Ronald L. Andrews
Frederick Historic District
Frederick, Frederick County
Located in the Piedmont region of Maryland, the Frederick Historic District encompasses the core of the city and contains a variety of resources including residential, commercial, ecclesiastical, and industrial buildings dating from the late 18th century to 1941. The majority of the buildings in the district function as residences and are independent but adjacent buildings. Characterized by vernacular forms, these dwellings rise two to three stories, measure two to three bays wide, usually limit their ornamentation to the facades, and illustrate popular stylistic influences from the Federal period of the early 19th century to 1941. Larger detached dwellings in the Queen Anne and American Foursquare styles of the late 19th and early 20th centuries are located south, north, and west of the 1973 National Register district. The commercial corridor lining Patrick and Market Streets reflects similar diversity in its streetscape. Though early-19th century buildings exist on the commercial corridor, the bulk of the buildings date from 1875-1941 and are characterized by heights of three to four stories, brick or frame storefronts, flat or shed roofs, and vernacular brick forms. Many ecclesiastical buildings display high style architecture ranging from Gothic and Greek Revival to Richardsonian Romanesque to Colonial Revival. Construction of these buildings primarily occurred in two phases: prior to the Civil War and after 1900. In contrast, the industrial buildings are vernacular in style, date from the 1880s to 1941, and are located on the east side of the district. The district retains a high level of integrity, with few intrusions; alterations are generally reversible, and generally limited to artificial siding and minor storefront renovations. Of the 2635 total resources located within the district, 2435 or 92% contribute to the significance of the historic district.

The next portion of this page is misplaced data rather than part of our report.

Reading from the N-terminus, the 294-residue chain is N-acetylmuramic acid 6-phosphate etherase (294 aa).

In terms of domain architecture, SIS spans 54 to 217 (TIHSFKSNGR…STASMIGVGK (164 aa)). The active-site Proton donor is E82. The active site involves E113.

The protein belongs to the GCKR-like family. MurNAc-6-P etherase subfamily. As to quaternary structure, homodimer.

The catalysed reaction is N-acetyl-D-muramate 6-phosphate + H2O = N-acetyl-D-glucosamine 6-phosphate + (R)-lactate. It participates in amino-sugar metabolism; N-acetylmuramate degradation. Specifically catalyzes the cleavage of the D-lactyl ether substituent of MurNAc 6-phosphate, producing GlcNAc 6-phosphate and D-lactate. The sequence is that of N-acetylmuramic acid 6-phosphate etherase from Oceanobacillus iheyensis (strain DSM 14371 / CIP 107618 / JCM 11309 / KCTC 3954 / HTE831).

The Frederick Historic District is significant for its role as the seat of Frederick County and as a regional market and industrial center in Maryland's Piedmont area from the 18th century to the mid 20th century. Represented by a wealth of commercial, residential, public and civic, and religious architecture in a variety of styles and forms, the district is also architecturally significant. Found here are important examples of most of the major architectural styles that characterize the middle Atlantic region. these styles range from Federal and Greek Revival, through Italianate, Romanesque, and Queen Anne, to the Colonial and Spanish Revivals of the first half of the 20th century. During the Civil War, both Union and Confederate armies passed through this city on their way to Antietam in 1862; and parts of the Union army went north through here on the way to Gettysburg in 1863. Confederate Gen. Jubal Early extorted a $200,000 ransom from the city before fighting near the Monocacy River just south. Large numbers of wounded soldiers were brought to the city following the large battles fought nearby.